From UPSC perspective, the following things are important :
Prelims level : Not much
Mains level : Paper 2- Technology for multilingual learning
As the theme of International Mother Language Day 2022, it has much relevance in reshaping Indian higher education.
India’s unique cultural and linguistic diversity
- According to the Language Census in 2018, India is home to 19,500 languages or dialects, of which 121 languages are spoken by 10,000 or more people in our country.
- For centuries, India has been home to hundreds of languages and thousands of dialects, making its linguistic and cultural diversity the most unique in the world.
- Our linguistic diversity is one of the cornerstones of our ancient civilisation.
- Impact of globalisation: While languages are among the key bridges that ensure cultural and civilisational continuity, globalisation and Westernisation have impacted not just the growth but also the survival of many of our dialects in this rich cultural and linguistic tapestry.
- Therefore, International Mother Language Day has special significance to the Indian context.
- In November 1999, the UNESCO General Conference approved the declaration of February 21 as International Mother Language Day, in response to the declining state of many languages.
- According to the UN agency, at least 43% of the estimated 6,000 languages spoken in the world are endangered.
- UNESCO has been striving to protect the cultural and linguistic diversity of member-states through pro-active international measures.
- It is our collective responsibility to revive and revitalise the 196 Indian languages which fall under the “endangered” category.
Role of technology: This year’s theme
- Globally, the role of technology came to the fore during the COVID-19 pandemic when school shutdowns forced educators and learners to adapt themselves to online education.
- The theme of International Mother Language Day in 2022 — “Using Technology for Multilingual Learning: Challenges and Opportunities” — is one of special relevance to us.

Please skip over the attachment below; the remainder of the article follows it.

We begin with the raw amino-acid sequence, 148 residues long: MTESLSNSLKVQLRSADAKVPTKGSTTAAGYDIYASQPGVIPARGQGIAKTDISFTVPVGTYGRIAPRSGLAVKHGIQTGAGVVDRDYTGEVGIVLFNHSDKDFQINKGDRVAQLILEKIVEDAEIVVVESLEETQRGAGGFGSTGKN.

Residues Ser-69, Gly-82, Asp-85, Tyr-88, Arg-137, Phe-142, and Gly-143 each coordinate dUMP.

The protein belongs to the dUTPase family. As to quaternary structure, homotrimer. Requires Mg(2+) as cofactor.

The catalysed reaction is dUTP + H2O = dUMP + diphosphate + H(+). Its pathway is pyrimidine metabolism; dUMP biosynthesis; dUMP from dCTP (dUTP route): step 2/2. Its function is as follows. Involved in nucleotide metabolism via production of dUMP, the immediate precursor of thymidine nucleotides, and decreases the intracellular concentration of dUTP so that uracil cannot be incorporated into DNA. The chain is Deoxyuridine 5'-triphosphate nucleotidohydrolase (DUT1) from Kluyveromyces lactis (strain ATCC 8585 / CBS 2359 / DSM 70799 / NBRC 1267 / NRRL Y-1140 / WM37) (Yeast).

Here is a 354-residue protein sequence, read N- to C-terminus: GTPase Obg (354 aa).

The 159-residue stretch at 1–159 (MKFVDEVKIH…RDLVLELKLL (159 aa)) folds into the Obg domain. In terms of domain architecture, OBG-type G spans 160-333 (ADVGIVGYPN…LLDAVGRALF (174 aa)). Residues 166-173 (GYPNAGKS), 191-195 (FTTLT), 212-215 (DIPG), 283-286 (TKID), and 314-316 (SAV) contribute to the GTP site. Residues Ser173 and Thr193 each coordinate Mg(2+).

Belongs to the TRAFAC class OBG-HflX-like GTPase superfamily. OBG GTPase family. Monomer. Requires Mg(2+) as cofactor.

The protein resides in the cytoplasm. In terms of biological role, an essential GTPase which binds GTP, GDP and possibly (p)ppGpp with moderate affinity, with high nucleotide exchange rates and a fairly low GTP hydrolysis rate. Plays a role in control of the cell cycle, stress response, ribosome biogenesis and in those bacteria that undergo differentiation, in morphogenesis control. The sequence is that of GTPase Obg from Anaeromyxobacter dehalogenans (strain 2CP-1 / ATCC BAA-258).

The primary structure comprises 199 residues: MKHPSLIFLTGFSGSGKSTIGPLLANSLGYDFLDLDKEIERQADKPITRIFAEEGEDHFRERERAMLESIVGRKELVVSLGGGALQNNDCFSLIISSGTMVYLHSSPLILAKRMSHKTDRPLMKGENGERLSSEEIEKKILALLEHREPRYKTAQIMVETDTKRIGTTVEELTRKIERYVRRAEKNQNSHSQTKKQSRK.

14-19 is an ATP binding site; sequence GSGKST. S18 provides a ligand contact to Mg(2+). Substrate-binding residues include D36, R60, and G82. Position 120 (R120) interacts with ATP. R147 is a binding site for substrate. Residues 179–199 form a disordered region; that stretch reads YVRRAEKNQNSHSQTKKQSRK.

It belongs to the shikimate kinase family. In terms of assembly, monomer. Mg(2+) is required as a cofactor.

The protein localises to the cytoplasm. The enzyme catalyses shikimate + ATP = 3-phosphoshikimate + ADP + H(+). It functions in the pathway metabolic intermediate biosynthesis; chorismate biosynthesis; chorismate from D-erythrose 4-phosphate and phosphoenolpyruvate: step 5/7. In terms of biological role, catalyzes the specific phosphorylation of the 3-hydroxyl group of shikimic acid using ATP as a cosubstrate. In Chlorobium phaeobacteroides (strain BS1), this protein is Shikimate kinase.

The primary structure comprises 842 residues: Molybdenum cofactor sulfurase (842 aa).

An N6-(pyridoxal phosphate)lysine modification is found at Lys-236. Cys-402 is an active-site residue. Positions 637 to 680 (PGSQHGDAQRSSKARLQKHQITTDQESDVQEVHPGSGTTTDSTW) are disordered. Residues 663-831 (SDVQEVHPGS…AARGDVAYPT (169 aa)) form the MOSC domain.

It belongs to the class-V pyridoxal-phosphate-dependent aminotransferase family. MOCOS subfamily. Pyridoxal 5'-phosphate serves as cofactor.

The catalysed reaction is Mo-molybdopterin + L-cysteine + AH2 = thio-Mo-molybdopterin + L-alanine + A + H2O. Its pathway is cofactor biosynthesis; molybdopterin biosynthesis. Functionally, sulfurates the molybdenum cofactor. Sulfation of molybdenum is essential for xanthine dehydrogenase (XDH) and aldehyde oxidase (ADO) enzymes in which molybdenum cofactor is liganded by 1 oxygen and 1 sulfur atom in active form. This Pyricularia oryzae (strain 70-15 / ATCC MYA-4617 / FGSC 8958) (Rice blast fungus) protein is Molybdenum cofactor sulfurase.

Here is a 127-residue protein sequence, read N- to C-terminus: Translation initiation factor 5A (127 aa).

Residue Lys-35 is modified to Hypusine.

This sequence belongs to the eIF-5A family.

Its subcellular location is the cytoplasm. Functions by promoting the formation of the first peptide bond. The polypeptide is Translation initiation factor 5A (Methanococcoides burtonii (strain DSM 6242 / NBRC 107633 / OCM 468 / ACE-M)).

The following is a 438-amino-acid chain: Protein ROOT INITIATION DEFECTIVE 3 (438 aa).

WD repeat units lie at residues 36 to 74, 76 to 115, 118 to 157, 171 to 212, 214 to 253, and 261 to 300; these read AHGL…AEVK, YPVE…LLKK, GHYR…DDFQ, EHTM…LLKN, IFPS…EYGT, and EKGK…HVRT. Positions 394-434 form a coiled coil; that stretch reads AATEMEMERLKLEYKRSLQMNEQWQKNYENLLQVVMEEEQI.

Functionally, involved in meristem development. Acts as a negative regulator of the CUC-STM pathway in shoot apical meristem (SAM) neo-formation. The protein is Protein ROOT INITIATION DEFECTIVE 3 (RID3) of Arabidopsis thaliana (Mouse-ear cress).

- The central idea is to leverage technology to support and enrich the teaching-learning experience on a multi-lingual level.
- It also aims at achieving a qualitative, equitable and inclusive educational experience.
- Inevitably, the widespread use of technology would fast-track development.
- Multilingual education predicated on the increasing use of one’s mother tongue is a key component of inclusion in education.
- Seen in its entirety, this is in line with Prime Minister Narendra Modi’s vision of “sabka saath, sabka vikas, sabka vishwas”.
Direction of NEP
- The National Education Policy (NEP) 2020 encourages the use of mother tongue as the medium of instruction till at least Class five but preferably till Class eight and beyond.
- The use of mother tongue in teaching is bound to create a positive impact on learning outcomes, as also the development of the cognitive faculties of students.
- There is a pressing need to create and improve scientific and technical terminology in Indian languages.
- We have been able to create a large English-based education system which includes colleges that offer courses in medicine and multiple disciplines of engineering.
- This impressive system paradoxically excludes a vast majority of learners in our country from accessing higher education.
- The need to build an effective multilingual education system across diverse streams and disciplines becomes all the more imperative.
- In this context, the collaboration between the AICTE and IIT Madras to translate some courses on the central government’s e-learning platform, Study Webs of Active Learning for Young Aspiring Minds (SWAYAM) into eight regional languages such as Tamil, Hindi, Telugu, Kannada, Bengali, Marathi, Malayalam and Gujarati, is commendable. Such tech-led initiatives will serve to democratise higher education.
- At the same time, the decision of the AICTE to permit B. Tech programmes in 11 native languages, in tune with the NEP, is a historic move.
- Our policy-planners, educators, parents and opinion leaders must bear in mind that when it comes to education in mother tongue and local languages, we can take the cue from European countries as well as Asian powers such as Japan, China and Korea, among others.
Co-existing over centuries, borrowing from and nurturing each other, our languages are interwoven with our individual, local and national identity.